One of my biggest pet peeves is when people claim a movie is great just because it has a great premise. Whether it’s “Come on! Harrison Ford and Daniel Craig are cowboys who fight aliens!” or “How could you not love a movie where the PRIDE AND PREJUDICE girls fight zombies?” Some people seem to think that a 90-minute movie couldn’t possibly be boring because it can be described with one great sentence.
However, it’s even more frustrating to me when people use a premise to demean a great movie. This happens oh so often to one of my favorite films, THE BIRDS — it’s a well-oiled thriller, but it’s dismissed as a silly bird attack movie. If you’re basing your judgment solely on the plot, BIRDEMIC is on exactly the same tier as Mr. Hitchcock’s film, and that’s not a world I want to live in.
It’s time for us to end this obscene practice once and for all. Just like a bad filmmaker can make an exciting idea completely tedious, a good one can make any concept scary.
Consider some of the most famous horror movies of all time: HELLRAISER is about an evil Rubik’s Cube that conjures S&M demons. POLTERGEIST is about a little girl who’s adducted by a TV set. THE RING is about a haunted videotape, for crying out loud! It’s easy to describe these movies in a way that makes them sound incredibly silly. What makes them effective is the way they are presented.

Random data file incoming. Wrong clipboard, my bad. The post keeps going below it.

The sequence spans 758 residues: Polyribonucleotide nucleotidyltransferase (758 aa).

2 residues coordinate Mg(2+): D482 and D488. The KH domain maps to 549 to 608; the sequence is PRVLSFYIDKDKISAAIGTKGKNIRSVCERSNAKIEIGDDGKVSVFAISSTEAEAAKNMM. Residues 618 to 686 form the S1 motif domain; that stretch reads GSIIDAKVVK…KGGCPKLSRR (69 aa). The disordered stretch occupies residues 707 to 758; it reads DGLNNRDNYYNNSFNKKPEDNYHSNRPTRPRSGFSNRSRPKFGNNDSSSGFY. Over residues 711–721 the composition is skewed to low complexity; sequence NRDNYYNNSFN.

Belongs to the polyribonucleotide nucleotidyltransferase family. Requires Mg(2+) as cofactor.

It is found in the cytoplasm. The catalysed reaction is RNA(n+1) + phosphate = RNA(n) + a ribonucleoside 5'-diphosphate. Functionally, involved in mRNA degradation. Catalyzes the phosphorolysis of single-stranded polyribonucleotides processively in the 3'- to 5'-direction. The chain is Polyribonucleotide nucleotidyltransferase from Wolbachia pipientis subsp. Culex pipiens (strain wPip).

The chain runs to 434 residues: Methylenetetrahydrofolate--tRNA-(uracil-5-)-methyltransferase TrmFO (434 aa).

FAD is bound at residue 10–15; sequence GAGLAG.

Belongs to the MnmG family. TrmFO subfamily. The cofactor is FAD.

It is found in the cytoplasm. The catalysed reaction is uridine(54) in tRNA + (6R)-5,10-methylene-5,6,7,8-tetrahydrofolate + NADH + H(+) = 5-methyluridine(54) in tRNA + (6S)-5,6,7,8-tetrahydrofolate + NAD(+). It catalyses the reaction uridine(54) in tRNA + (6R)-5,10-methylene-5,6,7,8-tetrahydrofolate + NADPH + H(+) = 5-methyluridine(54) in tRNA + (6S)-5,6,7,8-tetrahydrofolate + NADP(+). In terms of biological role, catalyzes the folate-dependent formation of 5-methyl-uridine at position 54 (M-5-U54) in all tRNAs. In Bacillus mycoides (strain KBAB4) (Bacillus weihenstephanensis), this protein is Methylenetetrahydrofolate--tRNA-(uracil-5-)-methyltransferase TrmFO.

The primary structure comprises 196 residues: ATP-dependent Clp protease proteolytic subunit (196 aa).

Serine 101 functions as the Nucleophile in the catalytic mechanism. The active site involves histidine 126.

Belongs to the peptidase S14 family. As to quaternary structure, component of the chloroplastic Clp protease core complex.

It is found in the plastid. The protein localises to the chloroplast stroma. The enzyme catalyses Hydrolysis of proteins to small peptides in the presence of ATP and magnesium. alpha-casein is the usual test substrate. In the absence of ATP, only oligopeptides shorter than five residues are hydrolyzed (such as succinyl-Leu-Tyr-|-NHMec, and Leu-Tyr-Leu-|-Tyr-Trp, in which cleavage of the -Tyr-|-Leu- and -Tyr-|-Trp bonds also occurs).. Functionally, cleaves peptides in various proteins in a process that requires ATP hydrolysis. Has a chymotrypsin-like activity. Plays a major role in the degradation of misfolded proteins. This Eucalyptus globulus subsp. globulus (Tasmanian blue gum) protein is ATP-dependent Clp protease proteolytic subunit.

If anybody but Clive Barker had made HELLRAISER, it wouldn’t hold the same raw power (as proven by its endless litany of sequels), and whether you believe that Tobe Hooper or Steven Spielberg directed POLTERGEIST, in somebody else’s hands that material could have felt like just another throwaway AMITYVILLE riff.
I think the best recent example of a director mining solid horror out of a silly concept is THE BABADOOK: It’s literally a story about an evil pop-up book. In another world, it could have spawned a six-part franchise at Full Moon Features; however, thanks to incomparable director Jennifer Kent, it’s a sublimely terrifying rumination on the dark side of motherhood.
Selling a concept is always the same — no matter how far-fetched or mundane. You need a solid cast, a consistent tone, a tight screenplay with well-etched characters, and so on and so forth. Sure, it takes more finesse in all of these aspects to ground a premise that’s more out-there, but on the same token it’s easy to ruin even the most basic of ideas; people aren’t going to buy the story of a geeky poet in high school if you cast Dwayne Johnson in the role.
Your movie isn’t good because of the concept — your movie is good because it’s good.
THE BLOB’s story of a murderous ball of space jelly is great because of a stellar special effects team and a director willing to commit to an unrelenting approach. CANDYMAN has a ridiculous name and M.O., but Tony Todd’s gravelly menace and Phillip Glass’s woozy score transform it into an urban gothic masterpiece. You don’t have to believe in a story for it to work — it has to believe in itself, and it has to be crafted by people who know what the hell they’re doing with it.
So I don’t want to hear you going around defending a movie with a three-word summary; “killer gingerbread man” just doesn’t cut it. That idea doesn’t make it good or bad or anything in between — it just is. What really matters is the dedication and craftsmanship of a team of people willing to go the extra mile. That’s all you need for your skin to crawl — whether the culprit is a cannibal, a ravenous beast, or a talking plant.